As they came under attack from the Navi in the Battle of the Hallelujah Mountains in the first film, Mercer’s plan was interrupted. The retreating humans tried to kill off the Navi children. But a teacher among the Navi put the Navi children into cryosleep in the year 2154 (the year when the events of the first film, Avatar, took place), and they woke up in 2169 (the year when the events of the second film, Avatar: The Way of Water, took place). The Navi children were left to their own to discover the world and make sense of the place they had in it. And so they choose to use what they’ve learned from the humans and use that knowledge instead to defend the planet from the human invaders.

As we know from the second film, the RDA returned in force in 2169 with the aim of reconquering the world. That’s where your journey as one of the abducted children of the Navi begins. You can customize your character, and you are able to use the human weapons like assault rifles and grenades. But these children of the Navi are perceived as outsiders, and they have to reconnect with their lost tribes and heritage, finding their own path of discovery along the way. They try to resist the humans where they can.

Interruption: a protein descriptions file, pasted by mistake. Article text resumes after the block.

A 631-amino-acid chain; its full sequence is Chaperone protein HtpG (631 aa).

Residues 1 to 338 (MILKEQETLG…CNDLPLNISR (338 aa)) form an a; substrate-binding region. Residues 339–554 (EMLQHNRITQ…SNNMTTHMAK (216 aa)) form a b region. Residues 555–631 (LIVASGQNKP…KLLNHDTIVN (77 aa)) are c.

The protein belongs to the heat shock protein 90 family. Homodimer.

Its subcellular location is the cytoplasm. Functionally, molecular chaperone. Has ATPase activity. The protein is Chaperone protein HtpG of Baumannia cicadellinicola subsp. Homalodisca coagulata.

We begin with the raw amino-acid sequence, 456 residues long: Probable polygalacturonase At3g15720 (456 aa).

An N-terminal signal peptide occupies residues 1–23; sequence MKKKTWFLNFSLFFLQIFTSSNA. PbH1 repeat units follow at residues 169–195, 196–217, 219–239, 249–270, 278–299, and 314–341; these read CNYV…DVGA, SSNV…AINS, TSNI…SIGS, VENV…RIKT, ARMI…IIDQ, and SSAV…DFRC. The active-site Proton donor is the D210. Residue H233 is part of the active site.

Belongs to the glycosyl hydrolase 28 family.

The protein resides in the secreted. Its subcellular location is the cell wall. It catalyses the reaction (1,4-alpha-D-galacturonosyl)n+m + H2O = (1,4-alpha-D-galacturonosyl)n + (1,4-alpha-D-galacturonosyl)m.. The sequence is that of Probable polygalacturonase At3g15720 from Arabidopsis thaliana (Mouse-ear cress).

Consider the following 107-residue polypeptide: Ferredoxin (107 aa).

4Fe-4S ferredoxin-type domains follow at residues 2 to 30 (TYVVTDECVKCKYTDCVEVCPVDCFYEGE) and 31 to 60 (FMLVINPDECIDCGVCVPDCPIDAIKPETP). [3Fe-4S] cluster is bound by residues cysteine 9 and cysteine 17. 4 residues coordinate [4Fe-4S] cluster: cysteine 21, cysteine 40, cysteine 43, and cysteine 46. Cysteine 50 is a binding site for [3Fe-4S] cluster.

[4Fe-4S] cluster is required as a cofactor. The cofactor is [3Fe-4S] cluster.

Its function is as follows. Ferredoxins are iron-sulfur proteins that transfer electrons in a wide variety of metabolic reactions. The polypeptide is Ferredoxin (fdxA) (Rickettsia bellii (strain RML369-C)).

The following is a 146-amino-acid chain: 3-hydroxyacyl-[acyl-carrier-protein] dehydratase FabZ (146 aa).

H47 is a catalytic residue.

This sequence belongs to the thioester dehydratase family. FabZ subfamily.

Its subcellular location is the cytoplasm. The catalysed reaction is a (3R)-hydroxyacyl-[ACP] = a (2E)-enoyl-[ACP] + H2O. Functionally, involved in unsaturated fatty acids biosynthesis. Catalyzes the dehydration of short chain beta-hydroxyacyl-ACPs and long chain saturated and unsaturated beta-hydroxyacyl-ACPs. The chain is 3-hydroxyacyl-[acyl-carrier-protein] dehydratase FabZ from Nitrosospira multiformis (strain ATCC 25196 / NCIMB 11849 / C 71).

The floating mountains are there, as are the lush colorful jungles and new biomes like vast grasslands, deep forests full of clouds that is home to a clan of healers. You can customize your Ikran and train it as well. You can upgrade your own skill tree as well.

A combat scene from Avatar: Frontiers of Pandora.
A combat scene from Avatar: Frontiers of Pandora.